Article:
RS: One of the things that strikes people as being unusual is not so much that you play drums, but that you play in a heavy metal band. The whole concept of heavy metal revolves around a hard-edged macho image. How do you deal with that?

DD: I don’t deal with it; I ignore it. Heavy metal doesn’t have to be just for guys. It may be a new area for girls to get into, but that doesn’t mean we can’t handle it. We do get mostly guys coming to our shows, but lately we’ve been getting girls as well. That’s a good sign, I should think. It probably means that other girls will eventually get groups together, too. Unfortunately, too many of them come to the gigs and just sort of stare at us; I don’t think they believe that we are just a bunch of girls up there on the stage playing the music we want to play. When we played with Quiet Riot a few months ago, the lighting person swore we were guys dressed as girls. When someone told him to put more light on “her,” he said, “Who?” Later on he told us he thought we were all blokes. He was very embarrassed.

RS: Have you come across any resentment because of the fact that you’re a heavy metal drummer?

DD: Yes. Some people expect us to dress in suspenders and stockings, and project our bodies as much as our music. But we’ll never do that. We want to be known as good players in a good band. I just want to be considered a good drummer, regardless of my sex. I mean, once I get to that point, I think I’ll be quite happy.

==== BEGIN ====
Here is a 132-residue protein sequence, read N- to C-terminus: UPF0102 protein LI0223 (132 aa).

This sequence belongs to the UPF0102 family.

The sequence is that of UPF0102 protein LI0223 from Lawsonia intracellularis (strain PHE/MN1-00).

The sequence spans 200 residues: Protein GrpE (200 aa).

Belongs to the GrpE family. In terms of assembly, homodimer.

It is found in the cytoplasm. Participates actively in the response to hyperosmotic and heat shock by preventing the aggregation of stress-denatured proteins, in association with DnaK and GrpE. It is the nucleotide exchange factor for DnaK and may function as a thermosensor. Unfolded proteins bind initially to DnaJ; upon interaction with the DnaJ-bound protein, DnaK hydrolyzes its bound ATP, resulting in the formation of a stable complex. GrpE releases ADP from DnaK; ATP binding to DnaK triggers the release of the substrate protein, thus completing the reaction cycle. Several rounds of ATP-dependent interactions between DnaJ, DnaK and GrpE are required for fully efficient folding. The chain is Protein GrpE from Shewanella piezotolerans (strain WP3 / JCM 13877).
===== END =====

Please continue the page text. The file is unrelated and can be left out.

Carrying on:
RS: Listening to Play Dirty, your latest album, and watching you play live, you play a lot harder than I thought you did, and you’re not very large in size. Where does your power come from?

DD: Good question! [laughs] A lot of people would like to know the answer to that one, including me. I do know that I come off the stage half dead every night dripping with sweat. It’s all in the wrists, isn’t it? But I don’t even use my wrists properly because I’ve never had a drum lesson. I never was taught the best way to play with the right kind of wrist action. So everything I play comes right from my arms, [laughs] And this wears me out, you know. I should have more muscle in my arms than I do. I don’t know why I don’t. It’s the same thing with my legs. I don’t ever use my ankles properly. It all comes from my leg muscles.

RS: Have you ever considered changing your style, so that it would be easier for you to play and less exhausting too?

DD: Yes, I’ve thought about it. I mean, I don’t think it’s too late or anything like that. But there doesn’t seem to be enough time to sit down, make the change, and practice enough so that I can play well on stage. Also, I must say that I’ve tried once or twice in the past to switch my style, but it was so frustrating. I don’t know which is worse, actually—playing improperly or battling the frustration over trying to change.